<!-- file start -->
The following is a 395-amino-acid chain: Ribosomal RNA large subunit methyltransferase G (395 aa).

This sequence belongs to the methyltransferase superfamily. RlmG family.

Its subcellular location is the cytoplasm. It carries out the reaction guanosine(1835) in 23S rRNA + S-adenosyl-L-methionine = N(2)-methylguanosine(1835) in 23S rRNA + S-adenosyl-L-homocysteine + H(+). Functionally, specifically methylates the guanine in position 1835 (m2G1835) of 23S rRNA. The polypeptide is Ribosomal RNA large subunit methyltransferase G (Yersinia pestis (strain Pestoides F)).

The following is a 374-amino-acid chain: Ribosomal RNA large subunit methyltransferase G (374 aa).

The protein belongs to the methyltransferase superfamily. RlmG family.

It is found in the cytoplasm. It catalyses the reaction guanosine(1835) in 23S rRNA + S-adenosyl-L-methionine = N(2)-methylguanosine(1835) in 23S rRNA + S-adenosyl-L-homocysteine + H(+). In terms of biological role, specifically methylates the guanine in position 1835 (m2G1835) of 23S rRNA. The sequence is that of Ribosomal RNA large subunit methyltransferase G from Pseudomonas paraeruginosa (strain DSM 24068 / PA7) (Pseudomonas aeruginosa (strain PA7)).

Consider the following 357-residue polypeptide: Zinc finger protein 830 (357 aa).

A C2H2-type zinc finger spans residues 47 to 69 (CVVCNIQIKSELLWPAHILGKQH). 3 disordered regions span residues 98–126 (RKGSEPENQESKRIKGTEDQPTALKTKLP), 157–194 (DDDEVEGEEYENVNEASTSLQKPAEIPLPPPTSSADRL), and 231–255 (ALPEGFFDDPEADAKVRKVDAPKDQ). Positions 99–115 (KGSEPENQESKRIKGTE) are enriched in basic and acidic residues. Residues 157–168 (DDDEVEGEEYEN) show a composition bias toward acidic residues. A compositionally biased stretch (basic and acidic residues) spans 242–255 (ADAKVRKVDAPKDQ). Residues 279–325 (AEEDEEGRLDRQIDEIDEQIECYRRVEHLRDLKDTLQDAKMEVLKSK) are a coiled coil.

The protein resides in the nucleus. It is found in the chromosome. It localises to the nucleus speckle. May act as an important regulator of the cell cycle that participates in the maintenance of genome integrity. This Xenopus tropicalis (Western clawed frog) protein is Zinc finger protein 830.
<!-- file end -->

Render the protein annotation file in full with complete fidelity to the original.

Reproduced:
The following is a 395-amino-acid chain: Ribosomal RNA large subunit methyltransferase G (395 aa).

This sequence belongs to the methyltransferase superfamily. RlmG family.

Its subcellular location is the cytoplasm. It carries out the reaction guanosine(1835) in 23S rRNA + S-adenosyl-L-methionine = N(2)-methylguanosine(1835) in 23S rRNA + S-adenosyl-L-homocysteine + H(+). Functionally, specifically methylates the guanine in position 1835 (m2G1835) of 23S rRNA. The polypeptide is Ribosomal RNA large subunit methyltransferase G (Yersinia pestis (strain Pestoides F)).

The following is a 374-amino-acid chain: Ribosomal RNA large subunit methyltransferase G (374 aa).

The protein belongs to the methyltransferase superfamily. RlmG family.

It is found in the cytoplasm. It catalyses the reaction guanosine(1835) in 23S rRNA + S-adenosyl-L-methionine = N(2)-methylguanosine(1835) in 23S rRNA + S-adenosyl-L-homocysteine + H(+). In terms of biological role, specifically methylates the guanine in position 1835 (m2G1835) of 23S rRNA. The sequence is that of Ribosomal RNA large subunit methyltransferase G from Pseudomonas paraeruginosa (strain DSM 24068 / PA7) (Pseudomonas aeruginosa (strain PA7)).

Consider the following 357-residue polypeptide: Zinc finger protein 830 (357 aa).

A C2H2-type zinc finger spans residues 47 to 69 (CVVCNIQIKSELLWPAHILGKQH). 3 disordered regions span residues 98–126 (RKGSEPENQESKRIKGTEDQPTALKTKLP), 157–194 (DDDEVEGEEYENVNEASTSLQKPAEIPLPPPTSSADRL), and 231–255 (ALPEGFFDDPEADAKVRKVDAPKDQ). Positions 99–115 (KGSEPENQESKRIKGTE) are enriched in basic and acidic residues. Residues 157–168 (DDDEVEGEEYEN) show a composition bias toward acidic residues. A compositionally biased stretch (basic and acidic residues) spans 242–255 (ADAKVRKVDAPKDQ). Residues 279–325 (AEEDEEGRLDRQIDEIDEQIECYRRVEHLRDLKDTLQDAKMEVLKSK) are a coiled coil.

The protein resides in the nucleus. It is found in the chromosome. It localises to the nucleus speckle. May act as an important regulator of the cell cycle that participates in the maintenance of genome integrity. This Xenopus tropicalis (Western clawed frog) protein is Zinc finger protein 830.